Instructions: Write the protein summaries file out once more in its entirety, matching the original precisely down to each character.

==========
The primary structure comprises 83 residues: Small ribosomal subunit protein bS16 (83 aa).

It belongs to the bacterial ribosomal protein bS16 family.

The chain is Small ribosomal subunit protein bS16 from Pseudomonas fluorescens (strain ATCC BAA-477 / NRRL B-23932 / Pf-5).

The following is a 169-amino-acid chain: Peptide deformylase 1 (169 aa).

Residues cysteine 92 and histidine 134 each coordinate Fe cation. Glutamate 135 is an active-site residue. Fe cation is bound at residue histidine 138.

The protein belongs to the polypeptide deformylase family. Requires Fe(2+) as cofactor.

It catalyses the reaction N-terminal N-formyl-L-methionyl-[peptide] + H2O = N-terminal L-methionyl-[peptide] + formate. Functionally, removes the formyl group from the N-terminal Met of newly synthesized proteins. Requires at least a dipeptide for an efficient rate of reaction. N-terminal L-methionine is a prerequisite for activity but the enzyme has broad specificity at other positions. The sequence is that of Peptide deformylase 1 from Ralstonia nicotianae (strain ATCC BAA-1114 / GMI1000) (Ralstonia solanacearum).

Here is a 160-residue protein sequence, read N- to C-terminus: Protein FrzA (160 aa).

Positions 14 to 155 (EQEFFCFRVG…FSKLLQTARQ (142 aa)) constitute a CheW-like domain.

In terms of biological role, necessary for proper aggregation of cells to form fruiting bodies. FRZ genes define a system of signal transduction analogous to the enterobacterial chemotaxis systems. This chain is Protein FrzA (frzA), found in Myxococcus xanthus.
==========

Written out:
The primary structure comprises 83 residues: Small ribosomal subunit protein bS16 (83 aa).

It belongs to the bacterial ribosomal protein bS16 family.

The chain is Small ribosomal subunit protein bS16 from Pseudomonas fluorescens (strain ATCC BAA-477 / NRRL B-23932 / Pf-5).

The following is a 169-amino-acid chain: Peptide deformylase 1 (169 aa).

Residues cysteine 92 and histidine 134 each coordinate Fe cation. Glutamate 135 is an active-site residue. Fe cation is bound at residue histidine 138.

The protein belongs to the polypeptide deformylase family. Requires Fe(2+) as cofactor.

It catalyses the reaction N-terminal N-formyl-L-methionyl-[peptide] + H2O = N-terminal L-methionyl-[peptide] + formate. Functionally, removes the formyl group from the N-terminal Met of newly synthesized proteins. Requires at least a dipeptide for an efficient rate of reaction. N-terminal L-methionine is a prerequisite for activity but the enzyme has broad specificity at other positions. The sequence is that of Peptide deformylase 1 from Ralstonia nicotianae (strain ATCC BAA-1114 / GMI1000) (Ralstonia solanacearum).

Here is a 160-residue protein sequence, read N- to C-terminus: Protein FrzA (160 aa).

Positions 14 to 155 (EQEFFCFRVG…FSKLLQTARQ (142 aa)) constitute a CheW-like domain.

In terms of biological role, necessary for proper aggregation of cells to form fruiting bodies. FRZ genes define a system of signal transduction analogous to the enterobacterial chemotaxis systems. This chain is Protein FrzA (frzA), found in Myxococcus xanthus.